Grüningen castle was built before 1229. It was in early times owned by the Counts of Regensberg. From the original castle only the Palas exists. At the place of the today's church stood a chapel since at least 1396, which was extended 1610. In 1782 it was demolished and rebuilt in its early Classicist style.
For centuries, the castle has been the residence of bailiffs. They have been assigned for the administration and justice over the large area at the Zurich Oberland from Lake Zurich to the Töss Valley. The museum gives an overview of the history of Grüningen, the bailiwick and sovereignty with its castle and country town. The museum is located at the first floor of the castle building and is open from April to October.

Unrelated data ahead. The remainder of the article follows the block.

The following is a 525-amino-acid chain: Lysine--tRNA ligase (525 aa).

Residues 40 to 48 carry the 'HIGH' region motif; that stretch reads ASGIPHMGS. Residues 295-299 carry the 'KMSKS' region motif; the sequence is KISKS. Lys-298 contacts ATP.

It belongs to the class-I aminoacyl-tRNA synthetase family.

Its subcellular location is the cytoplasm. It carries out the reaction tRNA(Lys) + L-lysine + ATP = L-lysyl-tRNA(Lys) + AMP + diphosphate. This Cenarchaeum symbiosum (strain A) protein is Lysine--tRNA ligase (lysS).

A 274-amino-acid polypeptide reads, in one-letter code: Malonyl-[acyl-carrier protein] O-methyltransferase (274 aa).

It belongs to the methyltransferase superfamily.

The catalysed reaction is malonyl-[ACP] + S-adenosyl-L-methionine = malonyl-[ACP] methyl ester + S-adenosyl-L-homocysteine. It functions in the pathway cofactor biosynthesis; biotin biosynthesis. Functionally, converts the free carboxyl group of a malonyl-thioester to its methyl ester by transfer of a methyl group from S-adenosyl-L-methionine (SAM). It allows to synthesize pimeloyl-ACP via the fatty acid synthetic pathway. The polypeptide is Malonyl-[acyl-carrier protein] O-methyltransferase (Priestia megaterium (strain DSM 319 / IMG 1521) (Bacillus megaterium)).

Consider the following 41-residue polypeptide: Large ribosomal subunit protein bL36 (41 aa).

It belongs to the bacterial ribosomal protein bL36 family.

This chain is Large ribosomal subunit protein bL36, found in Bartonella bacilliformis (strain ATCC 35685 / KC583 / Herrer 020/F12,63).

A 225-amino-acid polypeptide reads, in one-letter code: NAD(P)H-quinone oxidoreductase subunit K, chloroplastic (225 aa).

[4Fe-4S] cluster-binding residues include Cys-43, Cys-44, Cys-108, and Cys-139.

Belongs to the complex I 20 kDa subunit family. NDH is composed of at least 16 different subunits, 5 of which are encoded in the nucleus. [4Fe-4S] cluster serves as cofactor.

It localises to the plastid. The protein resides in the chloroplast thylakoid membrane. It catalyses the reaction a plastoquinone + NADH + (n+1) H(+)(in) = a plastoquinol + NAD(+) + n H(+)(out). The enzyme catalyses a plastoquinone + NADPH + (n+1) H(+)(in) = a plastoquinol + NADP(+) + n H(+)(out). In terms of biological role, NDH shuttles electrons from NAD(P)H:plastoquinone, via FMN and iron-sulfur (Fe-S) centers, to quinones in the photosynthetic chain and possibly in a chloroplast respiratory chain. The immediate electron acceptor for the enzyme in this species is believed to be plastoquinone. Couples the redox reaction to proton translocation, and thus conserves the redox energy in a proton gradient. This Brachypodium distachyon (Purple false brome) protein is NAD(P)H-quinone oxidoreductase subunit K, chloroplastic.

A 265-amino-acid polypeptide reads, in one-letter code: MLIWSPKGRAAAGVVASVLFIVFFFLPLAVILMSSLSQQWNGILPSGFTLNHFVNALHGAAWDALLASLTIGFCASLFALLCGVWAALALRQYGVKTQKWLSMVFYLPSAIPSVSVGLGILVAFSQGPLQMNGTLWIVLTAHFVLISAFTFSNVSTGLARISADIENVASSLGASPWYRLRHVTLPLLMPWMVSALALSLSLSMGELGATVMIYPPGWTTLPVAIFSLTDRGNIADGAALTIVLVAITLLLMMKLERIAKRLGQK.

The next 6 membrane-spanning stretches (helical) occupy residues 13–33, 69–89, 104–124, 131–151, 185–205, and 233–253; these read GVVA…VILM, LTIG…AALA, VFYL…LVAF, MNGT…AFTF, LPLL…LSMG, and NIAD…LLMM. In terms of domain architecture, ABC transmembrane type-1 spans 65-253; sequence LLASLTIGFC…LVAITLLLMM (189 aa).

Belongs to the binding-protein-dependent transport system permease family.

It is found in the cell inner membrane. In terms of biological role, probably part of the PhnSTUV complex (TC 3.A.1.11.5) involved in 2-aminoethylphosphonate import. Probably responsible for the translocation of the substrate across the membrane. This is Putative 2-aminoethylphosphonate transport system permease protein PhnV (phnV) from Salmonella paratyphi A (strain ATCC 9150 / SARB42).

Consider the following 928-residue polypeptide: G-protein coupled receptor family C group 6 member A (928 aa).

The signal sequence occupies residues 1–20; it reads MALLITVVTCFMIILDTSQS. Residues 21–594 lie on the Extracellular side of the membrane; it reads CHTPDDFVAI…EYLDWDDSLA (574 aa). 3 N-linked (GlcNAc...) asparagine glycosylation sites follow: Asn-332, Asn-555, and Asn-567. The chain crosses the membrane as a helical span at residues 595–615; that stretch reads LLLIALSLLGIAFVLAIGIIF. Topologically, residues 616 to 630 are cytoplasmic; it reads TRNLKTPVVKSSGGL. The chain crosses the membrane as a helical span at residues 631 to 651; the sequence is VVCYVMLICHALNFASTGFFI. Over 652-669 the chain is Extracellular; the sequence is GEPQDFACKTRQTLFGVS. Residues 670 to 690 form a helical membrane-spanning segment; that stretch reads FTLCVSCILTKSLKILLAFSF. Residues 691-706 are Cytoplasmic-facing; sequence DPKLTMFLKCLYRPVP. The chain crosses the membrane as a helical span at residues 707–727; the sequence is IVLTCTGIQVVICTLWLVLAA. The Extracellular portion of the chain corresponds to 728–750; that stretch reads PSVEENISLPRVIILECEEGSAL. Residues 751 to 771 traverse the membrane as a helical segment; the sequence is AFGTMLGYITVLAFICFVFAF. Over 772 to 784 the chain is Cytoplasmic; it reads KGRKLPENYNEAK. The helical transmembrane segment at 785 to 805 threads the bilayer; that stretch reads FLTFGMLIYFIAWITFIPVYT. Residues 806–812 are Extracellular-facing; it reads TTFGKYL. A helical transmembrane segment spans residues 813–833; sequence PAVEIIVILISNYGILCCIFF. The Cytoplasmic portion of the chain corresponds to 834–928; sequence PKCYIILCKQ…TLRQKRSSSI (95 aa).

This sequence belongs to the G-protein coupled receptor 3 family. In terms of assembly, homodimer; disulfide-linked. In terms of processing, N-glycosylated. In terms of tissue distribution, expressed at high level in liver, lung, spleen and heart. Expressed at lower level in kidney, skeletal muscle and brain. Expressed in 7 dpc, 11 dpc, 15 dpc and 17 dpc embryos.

Easter Aquhorthies stone circle, located near Inverurie, is one of the best-preserved examples of a recumbent stone circle, and one of the few that still have their full complement of stones. It consists of a ring of nine stones, eight of which are grey granite and one red jasper. Two more grey granite stones flank a recumbent of red granite flecked with crystals and lines of quartz. The circle is particularly notable for its builders' use of polychromy in the stones, with the reddish ones situated on the SSW side and the grey ones opposite.
The placename Aquhorthies derives from a Scottish Gaelic word meaning 'field of prayer', and may indicate a 'long continuity of sanctity' between the Stone or Bronze Age circle builders and their much later Gaelic successors millennia later. The circle's surroundings were landscaped in the late 19th century, and it sits within a small fenced and walled enclosure. A stone dyke, known as a roundel, was built around the circle some time between 1847 and 1866–7.